Frequently Asked Personal Injury Questions
At Handy & Handy, P.C., in Salt Lake City, our attorneys have more than 35 years of experience handling personal injury claims for victims of accidents. We understand the challenges you face after an injury and are here to help you explore all your options to improve your life.
Below is a list of frequently asked questions we hear from our clients. Read our responses and call us if you would like to discuss your specific concern.
Do I have a case?
You may be able to pursue a legal claim if your injuries were a result of negligence or reckless actions. These may include being injured in car accidents, in truck accidents, by defective products or by other types of accidents caused by someone else.
How much is my case worth?
This depends on several factors, including the severity of your injuries and the impact your injuries have on your life. You may be able to receive compensation to help pay for your medical expenses, lost income, and pain and suffering.
Do I need a lawyer?
You can try to handle your case on your own, but we would not recommend it. Personal injury laws are complex and require in-depth knowledge of the legal process to ensure your rights and future are protected. We have experience handling these claims and will work hard to find the best outcome to help you move forward with your life.
Do I have to settle my claim with the insurance company?
Do not sign any settlement with the insurance company until all of your options have been explored. We will protect your rights and help you get the compensation you deserve after an accident.
How should I respond to a low settlement offer?
This is one reason why working with an experienced attorney is so important. Your lawyer will have a good sense of how much your case is worth and whether the settlement offer is reasonable.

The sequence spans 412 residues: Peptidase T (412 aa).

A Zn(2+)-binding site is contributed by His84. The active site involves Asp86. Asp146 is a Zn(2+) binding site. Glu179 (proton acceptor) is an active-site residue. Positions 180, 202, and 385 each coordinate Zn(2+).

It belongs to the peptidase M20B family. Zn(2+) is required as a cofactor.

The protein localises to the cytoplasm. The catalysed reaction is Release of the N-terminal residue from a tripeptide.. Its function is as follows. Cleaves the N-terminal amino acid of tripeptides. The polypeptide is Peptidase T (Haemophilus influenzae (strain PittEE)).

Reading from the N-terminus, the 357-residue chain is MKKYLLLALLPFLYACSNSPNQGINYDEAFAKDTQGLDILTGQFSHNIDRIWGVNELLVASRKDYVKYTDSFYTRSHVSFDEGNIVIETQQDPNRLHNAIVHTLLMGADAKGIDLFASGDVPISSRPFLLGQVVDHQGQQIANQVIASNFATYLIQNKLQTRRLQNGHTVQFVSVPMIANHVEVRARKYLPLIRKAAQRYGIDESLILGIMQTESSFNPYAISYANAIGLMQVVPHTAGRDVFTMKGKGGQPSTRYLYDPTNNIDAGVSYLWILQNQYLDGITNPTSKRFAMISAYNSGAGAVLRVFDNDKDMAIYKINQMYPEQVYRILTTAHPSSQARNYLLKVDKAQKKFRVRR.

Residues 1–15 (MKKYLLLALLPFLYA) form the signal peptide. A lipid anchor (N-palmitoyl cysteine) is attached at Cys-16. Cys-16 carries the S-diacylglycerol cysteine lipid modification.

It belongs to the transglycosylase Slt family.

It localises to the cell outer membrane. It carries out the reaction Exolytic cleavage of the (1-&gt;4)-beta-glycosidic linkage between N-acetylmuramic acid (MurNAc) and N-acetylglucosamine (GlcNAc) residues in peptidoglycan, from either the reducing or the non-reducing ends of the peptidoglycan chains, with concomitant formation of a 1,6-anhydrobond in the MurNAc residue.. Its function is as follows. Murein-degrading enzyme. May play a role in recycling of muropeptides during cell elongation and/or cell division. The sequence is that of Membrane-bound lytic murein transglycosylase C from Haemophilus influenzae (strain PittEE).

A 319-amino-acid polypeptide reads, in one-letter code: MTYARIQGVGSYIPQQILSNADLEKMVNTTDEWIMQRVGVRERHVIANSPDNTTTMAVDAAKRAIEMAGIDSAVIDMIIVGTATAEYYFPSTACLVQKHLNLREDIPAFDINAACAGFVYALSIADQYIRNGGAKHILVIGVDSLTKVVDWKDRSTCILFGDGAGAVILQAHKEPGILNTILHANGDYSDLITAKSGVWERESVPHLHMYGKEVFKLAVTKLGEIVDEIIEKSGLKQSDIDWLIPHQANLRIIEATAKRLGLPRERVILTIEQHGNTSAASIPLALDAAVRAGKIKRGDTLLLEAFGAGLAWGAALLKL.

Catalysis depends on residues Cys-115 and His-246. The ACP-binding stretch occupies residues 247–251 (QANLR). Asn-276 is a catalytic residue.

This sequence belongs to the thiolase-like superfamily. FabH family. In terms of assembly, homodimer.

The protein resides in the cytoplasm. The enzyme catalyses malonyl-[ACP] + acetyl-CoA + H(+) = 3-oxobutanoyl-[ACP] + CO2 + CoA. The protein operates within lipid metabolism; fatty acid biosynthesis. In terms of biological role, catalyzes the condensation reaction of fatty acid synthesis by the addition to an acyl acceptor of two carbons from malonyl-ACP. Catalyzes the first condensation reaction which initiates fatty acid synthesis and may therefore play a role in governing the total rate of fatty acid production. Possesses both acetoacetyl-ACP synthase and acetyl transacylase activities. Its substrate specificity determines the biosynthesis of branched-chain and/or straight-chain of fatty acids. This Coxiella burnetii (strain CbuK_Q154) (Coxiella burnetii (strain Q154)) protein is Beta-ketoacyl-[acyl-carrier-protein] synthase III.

Defendants and their insurance companies will want to settle a case for as little money as possible. Therefore, you can likely expect at least one lowball offer. Thankfully, you don’t have to accept any offer if it fails to compensate for your losses or is otherwise unfair. And if you never receive a reasonable offer, you have the option of taking the case to trial.
What do you need to prove negligence?
In any personal injury lawsuit, you need to demonstrate that you were injured because of the negligence of another party (an individual, business or organization). In very simplified terms, this means that you need to show that another party acted in a manner that they shouldn’t have (by doing something or failing to do something), and that their actions resulted in your injuries or other losses.
A more detailed explanation is provided in the question below.
What are the five elements of negligence?
There are five elements you must prove when seeking to hold another party liable for negligence. They are listed and explained below, using a car accident scenario for reference:
- The defendant owed you a duty of care. This could mean they were required to drive in a manner that would reduce the likelihood of an accident, which is a duty each driver has to other road users.
- The defendant violated their duty of care, likely by driving in a manner they knew or should have known was unsafe.
- The defendant’s negligent actions caused your injuries. You must show a cause-and-effect relationship.
- The defendant’s negligent actions were the proximate (main) cause of your injuries.
- You suffered actual harm as a result of the defendant’s actions. Legally, these harms are known as “damages.” They include things like physical injuries, medical bills, lost wages and property damage.